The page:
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Want to Know How VC’s Calculate Valuation Differently from Founders?

Want to Know How VC’s Calculate Valuation Differently from Founders?
Back in 1999 when I first raised venture capital I had zero knowledge of what a fair term sheet looked like or how to value my company. Due to competitive markets we ended up with a pretty good term sheet until we needed to raise money in April 2001 and then we got completely screwed. It was accept the terms or go into bankruptcy so we took the money. But the truth is that I didn’t really understand just how screwed I was until years later when I finally understood every term in a term sheet and more importantly I understood how each term could actually be used to screw me. Back then VentureHacks didn’t exist. I don’t feel that as a VC sneaking in nefarious terms into a term sheet that the entrepreneur doesn’t understand is a good way to build a long-term relationship nor to build a long-term reputation but this does happen and more frequently than we all would like. This starts with understanding how VCs and entrepreneurs often see valuation differently. I turned them down.

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One Feat, la start up incomprise à Paris va lever 500 000 dollars dans la Silicon Valley La vie est un jeu. Un jeu qui peut rapporter. Ils sont trois à en être persuadés. Souheil, Julien et Arnaud. Tellement persuadés que, lassés de leurs rencontres improductives avec les banquiers et business angels français, ils ont acheté, début 2012, 3 billets éco pour San Francisco et ont débarqué dans la Silicon Valley sans même savoir où ils allaient dormir. « Ce n'est pas parce qu'on n'a pas de business model, qu'on n'a pas de valeur » One Feat a-t-il un avenir ? « Une start up n'est pas faite pour avoir un business model et Facebook n'en a toujours pas» One Feat n'a pas, ne peut pas avoir de business model et dans la Valley ce n'est pas un problème. « Une start up n'est pas faite pour avoir un modèle business, elle est faite pour le chercher et lorsqu'elle l'aura découvert, elle pourra devenir la société qui l'exploite et l'optimise », explique Eric Ris, fondateur de Lean Startup. "A notre stade, la monétisation ne compte pas"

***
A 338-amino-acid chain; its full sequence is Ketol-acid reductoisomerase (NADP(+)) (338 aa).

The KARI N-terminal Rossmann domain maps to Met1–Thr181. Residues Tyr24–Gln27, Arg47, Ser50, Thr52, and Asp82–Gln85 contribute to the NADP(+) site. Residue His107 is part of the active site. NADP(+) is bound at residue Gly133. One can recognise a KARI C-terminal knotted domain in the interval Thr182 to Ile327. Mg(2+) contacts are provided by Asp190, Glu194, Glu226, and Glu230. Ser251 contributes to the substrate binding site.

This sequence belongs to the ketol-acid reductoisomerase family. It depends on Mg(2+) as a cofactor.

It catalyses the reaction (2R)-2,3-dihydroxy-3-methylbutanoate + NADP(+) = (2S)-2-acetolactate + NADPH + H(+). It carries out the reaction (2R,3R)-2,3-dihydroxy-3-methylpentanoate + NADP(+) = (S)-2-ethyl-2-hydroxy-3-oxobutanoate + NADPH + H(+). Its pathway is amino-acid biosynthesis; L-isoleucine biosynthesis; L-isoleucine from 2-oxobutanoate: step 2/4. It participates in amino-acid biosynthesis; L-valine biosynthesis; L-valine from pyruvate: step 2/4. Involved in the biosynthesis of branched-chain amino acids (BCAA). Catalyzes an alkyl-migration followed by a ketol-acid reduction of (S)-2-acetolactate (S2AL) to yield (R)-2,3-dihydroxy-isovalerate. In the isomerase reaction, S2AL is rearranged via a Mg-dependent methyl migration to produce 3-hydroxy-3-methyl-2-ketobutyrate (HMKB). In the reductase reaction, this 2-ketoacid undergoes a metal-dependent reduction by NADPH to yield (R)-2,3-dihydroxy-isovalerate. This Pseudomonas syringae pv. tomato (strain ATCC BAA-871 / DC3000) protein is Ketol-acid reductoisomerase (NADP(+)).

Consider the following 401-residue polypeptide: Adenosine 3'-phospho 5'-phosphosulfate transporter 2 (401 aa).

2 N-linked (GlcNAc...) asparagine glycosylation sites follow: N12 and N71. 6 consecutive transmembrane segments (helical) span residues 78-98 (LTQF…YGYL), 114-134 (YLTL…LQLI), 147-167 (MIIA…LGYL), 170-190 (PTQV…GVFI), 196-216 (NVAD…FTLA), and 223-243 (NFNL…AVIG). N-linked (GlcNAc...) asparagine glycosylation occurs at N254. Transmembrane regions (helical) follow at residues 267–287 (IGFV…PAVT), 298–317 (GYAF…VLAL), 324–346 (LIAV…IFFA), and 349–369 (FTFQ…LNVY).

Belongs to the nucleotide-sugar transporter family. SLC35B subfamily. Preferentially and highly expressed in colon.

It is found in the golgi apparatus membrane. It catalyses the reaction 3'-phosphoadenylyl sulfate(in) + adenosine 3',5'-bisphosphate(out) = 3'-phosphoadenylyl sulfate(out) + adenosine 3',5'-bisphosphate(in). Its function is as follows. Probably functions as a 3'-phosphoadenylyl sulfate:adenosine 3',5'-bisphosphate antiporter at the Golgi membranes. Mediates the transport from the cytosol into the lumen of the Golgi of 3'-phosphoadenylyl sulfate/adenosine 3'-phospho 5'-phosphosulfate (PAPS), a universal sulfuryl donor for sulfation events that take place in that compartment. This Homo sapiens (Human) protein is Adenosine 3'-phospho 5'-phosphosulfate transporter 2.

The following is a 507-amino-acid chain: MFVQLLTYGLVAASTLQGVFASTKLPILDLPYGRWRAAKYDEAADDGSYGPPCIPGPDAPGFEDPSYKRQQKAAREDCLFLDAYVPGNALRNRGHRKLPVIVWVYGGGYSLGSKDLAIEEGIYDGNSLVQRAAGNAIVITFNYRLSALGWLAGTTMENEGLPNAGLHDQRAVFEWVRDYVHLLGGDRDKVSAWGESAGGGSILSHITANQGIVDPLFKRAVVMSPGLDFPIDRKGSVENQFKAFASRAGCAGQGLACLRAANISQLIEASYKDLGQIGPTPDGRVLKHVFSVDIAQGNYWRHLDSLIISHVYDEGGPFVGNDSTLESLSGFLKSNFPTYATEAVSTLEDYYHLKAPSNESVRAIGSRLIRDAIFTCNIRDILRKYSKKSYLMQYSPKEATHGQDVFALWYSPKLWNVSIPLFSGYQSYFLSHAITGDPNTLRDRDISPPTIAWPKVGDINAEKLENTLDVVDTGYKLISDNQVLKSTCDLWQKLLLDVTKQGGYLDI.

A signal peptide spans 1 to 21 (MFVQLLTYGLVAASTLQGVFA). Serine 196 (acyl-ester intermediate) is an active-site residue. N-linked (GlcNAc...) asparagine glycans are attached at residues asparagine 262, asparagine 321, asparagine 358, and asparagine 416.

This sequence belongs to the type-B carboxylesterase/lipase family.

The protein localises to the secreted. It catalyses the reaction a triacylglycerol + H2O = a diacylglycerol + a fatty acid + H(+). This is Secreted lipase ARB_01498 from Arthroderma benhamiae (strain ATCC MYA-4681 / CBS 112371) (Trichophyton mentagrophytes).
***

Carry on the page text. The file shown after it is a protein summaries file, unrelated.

Valuation and Option Pool One of the more contentious things in the negotiation between an entrepreneur and a VC over a financing, particularly an early stage financing, is the inclusion of an option pool in the pre-money valuation. As my friend Mark Pincus likes to say, "it's just another way to lower the price". I'll accept that critique. And take it one step further. The option pool is absolutely a piece of the price negotiation. But it is a very important one as I'll explain. But first, let me lay out a few things for those who aren't well versed in these matters. But to the entrepreneur it might be a lot more dilutive due to the inclusion of the option pool in the pre-money valuation. In the case of the $5mm post money valuation, that means there needs to be $750,000 worth of options in the pre-money valuation. I am sure I lost a few of you on all of that math. So it is not surprising that entrepreneurs hate this provision and fight about it every time. I'll wrap with a true story about this provision.